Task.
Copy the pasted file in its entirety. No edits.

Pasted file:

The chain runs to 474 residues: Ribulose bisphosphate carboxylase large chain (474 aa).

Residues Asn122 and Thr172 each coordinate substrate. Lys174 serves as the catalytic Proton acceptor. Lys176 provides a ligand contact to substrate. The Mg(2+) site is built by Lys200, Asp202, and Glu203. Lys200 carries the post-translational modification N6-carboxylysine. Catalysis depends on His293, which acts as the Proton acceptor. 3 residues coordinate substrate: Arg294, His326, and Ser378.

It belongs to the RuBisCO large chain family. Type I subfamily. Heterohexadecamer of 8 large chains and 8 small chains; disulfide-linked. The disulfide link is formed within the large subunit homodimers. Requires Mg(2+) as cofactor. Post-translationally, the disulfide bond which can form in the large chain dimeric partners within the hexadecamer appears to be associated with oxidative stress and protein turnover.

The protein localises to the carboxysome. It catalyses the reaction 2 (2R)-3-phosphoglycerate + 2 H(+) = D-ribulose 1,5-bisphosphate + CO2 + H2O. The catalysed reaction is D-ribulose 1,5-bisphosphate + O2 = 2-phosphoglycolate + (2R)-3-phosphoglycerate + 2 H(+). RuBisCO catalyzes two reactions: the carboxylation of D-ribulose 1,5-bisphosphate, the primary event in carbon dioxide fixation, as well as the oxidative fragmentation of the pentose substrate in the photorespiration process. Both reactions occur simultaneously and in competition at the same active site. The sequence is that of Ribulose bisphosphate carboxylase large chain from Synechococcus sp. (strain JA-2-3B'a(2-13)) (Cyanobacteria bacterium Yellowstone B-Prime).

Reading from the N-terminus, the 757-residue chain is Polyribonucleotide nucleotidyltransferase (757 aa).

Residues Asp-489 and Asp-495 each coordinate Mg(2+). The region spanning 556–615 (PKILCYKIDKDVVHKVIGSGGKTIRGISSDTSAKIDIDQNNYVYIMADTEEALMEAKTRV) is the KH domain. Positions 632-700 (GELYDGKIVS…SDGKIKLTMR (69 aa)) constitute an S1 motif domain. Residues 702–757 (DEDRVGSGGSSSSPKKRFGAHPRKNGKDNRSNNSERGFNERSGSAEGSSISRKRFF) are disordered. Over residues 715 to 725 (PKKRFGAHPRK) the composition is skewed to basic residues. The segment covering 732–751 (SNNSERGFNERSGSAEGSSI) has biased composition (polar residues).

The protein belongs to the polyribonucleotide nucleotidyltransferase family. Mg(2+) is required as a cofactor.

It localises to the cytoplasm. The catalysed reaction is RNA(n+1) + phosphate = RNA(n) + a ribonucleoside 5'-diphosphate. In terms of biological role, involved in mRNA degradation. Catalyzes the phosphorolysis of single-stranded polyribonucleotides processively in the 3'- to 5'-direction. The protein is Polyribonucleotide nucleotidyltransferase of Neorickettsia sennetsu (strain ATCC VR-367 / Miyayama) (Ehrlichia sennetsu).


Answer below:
The chain runs to 474 residues: Ribulose bisphosphate carboxylase large chain (474 aa).

Residues Asn122 and Thr172 each coordinate substrate. Lys174 serves as the catalytic Proton acceptor. Lys176 provides a ligand contact to substrate. The Mg(2+) site is built by Lys200, Asp202, and Glu203. Lys200 carries the post-translational modification N6-carboxylysine. Catalysis depends on His293, which acts as the Proton acceptor. 3 residues coordinate substrate: Arg294, His326, and Ser378.

It belongs to the RuBisCO large chain family. Type I subfamily. Heterohexadecamer of 8 large chains and 8 small chains; disulfide-linked. The disulfide link is formed within the large subunit homodimers. Requires Mg(2+) as cofactor. Post-translationally, the disulfide bond which can form in the large chain dimeric partners within the hexadecamer appears to be associated with oxidative stress and protein turnover.

The protein localises to the carboxysome. It catalyses the reaction 2 (2R)-3-phosphoglycerate + 2 H(+) = D-ribulose 1,5-bisphosphate + CO2 + H2O. The catalysed reaction is D-ribulose 1,5-bisphosphate + O2 = 2-phosphoglycolate + (2R)-3-phosphoglycerate + 2 H(+). RuBisCO catalyzes two reactions: the carboxylation of D-ribulose 1,5-bisphosphate, the primary event in carbon dioxide fixation, as well as the oxidative fragmentation of the pentose substrate in the photorespiration process. Both reactions occur simultaneously and in competition at the same active site. The sequence is that of Ribulose bisphosphate carboxylase large chain from Synechococcus sp. (strain JA-2-3B'a(2-13)) (Cyanobacteria bacterium Yellowstone B-Prime).

Reading from the N-terminus, the 757-residue chain is Polyribonucleotide nucleotidyltransferase (757 aa).

Residues Asp-489 and Asp-495 each coordinate Mg(2+). The region spanning 556–615 (PKILCYKIDKDVVHKVIGSGGKTIRGISSDTSAKIDIDQNNYVYIMADTEEALMEAKTRV) is the KH domain. Positions 632-700 (GELYDGKIVS…SDGKIKLTMR (69 aa)) constitute an S1 motif domain. Residues 702–757 (DEDRVGSGGSSSSPKKRFGAHPRKNGKDNRSNNSERGFNERSGSAEGSSISRKRFF) are disordered. Over residues 715 to 725 (PKKRFGAHPRK) the composition is skewed to basic residues. The segment covering 732–751 (SNNSERGFNERSGSAEGSSI) has biased composition (polar residues).

The protein belongs to the polyribonucleotide nucleotidyltransferase family. Mg(2+) is required as a cofactor.

It localises to the cytoplasm. The catalysed reaction is RNA(n+1) + phosphate = RNA(n) + a ribonucleoside 5'-diphosphate. In terms of biological role, involved in mRNA degradation. Catalyzes the phosphorolysis of single-stranded polyribonucleotides processively in the 3'- to 5'-direction. The protein is Polyribonucleotide nucleotidyltransferase of Neorickettsia sennetsu (strain ATCC VR-367 / Miyayama) (Ehrlichia sennetsu).